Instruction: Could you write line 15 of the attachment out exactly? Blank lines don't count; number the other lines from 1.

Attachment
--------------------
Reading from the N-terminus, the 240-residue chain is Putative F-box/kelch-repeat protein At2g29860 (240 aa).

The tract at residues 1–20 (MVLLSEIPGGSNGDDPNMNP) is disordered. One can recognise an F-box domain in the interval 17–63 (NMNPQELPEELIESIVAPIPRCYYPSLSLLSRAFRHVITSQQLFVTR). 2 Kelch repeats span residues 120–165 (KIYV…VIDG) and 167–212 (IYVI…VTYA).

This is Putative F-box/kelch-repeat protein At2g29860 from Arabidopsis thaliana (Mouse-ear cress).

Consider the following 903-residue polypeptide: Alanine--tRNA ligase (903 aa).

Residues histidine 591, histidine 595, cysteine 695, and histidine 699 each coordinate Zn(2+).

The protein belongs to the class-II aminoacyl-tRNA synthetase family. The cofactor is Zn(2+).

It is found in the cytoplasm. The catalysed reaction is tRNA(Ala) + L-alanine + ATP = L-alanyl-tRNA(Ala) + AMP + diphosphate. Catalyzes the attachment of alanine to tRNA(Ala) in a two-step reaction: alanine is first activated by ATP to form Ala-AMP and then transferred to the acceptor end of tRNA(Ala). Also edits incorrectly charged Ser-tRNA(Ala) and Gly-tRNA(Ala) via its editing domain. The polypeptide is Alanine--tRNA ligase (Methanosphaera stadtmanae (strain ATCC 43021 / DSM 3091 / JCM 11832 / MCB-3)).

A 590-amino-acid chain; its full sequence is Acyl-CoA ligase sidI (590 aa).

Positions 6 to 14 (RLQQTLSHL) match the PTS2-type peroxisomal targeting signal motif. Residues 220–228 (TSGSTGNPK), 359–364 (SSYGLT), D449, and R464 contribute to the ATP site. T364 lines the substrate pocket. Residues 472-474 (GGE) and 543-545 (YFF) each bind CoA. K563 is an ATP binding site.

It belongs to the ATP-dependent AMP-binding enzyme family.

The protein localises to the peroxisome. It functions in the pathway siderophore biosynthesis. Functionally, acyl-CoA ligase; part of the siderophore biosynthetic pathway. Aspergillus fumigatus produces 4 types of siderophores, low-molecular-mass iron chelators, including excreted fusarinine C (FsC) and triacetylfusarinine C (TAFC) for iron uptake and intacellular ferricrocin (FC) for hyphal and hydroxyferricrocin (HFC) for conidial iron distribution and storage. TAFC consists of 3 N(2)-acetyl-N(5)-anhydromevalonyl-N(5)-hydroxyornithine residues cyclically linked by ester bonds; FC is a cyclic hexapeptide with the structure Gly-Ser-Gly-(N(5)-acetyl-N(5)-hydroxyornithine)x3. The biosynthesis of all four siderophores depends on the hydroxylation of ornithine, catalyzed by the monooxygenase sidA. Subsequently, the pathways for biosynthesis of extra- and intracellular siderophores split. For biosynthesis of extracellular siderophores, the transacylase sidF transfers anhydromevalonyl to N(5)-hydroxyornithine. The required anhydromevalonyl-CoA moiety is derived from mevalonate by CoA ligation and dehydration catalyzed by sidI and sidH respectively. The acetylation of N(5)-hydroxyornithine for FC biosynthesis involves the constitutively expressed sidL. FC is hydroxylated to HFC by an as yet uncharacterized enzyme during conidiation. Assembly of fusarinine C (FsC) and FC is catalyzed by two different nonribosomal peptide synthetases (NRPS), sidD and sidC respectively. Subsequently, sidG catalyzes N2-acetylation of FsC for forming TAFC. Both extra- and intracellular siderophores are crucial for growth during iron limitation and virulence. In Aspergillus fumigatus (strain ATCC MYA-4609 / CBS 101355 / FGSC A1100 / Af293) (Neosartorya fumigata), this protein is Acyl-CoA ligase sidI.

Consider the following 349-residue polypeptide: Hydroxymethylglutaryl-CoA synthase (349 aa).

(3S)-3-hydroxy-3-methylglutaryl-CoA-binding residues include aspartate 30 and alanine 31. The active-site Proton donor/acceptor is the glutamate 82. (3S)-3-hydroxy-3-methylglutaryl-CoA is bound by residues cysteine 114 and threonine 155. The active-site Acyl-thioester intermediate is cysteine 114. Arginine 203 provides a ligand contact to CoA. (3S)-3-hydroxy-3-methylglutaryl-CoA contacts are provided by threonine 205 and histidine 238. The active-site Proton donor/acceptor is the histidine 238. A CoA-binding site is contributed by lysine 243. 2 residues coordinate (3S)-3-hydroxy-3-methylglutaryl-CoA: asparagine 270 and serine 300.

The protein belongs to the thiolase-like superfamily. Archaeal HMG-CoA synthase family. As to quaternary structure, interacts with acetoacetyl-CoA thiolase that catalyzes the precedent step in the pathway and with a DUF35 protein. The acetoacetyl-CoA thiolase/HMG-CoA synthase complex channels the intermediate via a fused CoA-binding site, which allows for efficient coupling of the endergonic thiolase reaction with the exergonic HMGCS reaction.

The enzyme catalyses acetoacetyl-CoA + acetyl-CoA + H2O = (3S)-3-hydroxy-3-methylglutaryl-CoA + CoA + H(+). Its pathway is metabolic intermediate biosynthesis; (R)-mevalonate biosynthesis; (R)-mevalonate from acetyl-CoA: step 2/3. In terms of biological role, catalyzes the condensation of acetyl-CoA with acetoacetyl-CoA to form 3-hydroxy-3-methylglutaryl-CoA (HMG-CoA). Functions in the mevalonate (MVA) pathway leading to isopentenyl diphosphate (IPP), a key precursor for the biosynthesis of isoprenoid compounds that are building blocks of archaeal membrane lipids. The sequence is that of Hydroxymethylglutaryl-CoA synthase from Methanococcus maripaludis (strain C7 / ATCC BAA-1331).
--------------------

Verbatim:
The enzyme catalyses acetoacetyl-CoA + acetyl-CoA + H2O = (3S)-3-hydroxy-3-methylglutaryl-CoA + CoA + H(+). Its pathway is metabolic intermediate biosynthesis; (R)-mevalonate biosynthesis; (R)-mevalonate from acetyl-CoA: step 2/3. In terms of biological role, catalyzes the condensation of acetyl-CoA with acetoacetyl-CoA to form 3-hydroxy-3-methylglutaryl-CoA (HMG-CoA). Functions in the mevalonate (MVA) pathway leading to isopentenyl diphosphate (IPP), a key precursor for the biosynthesis of isoprenoid compounds that are building blocks of archaeal membrane lipids. The sequence is that of Hydroxymethylglutaryl-CoA synthase from Methanococcus maripaludis (strain C7 / ATCC BAA-1331).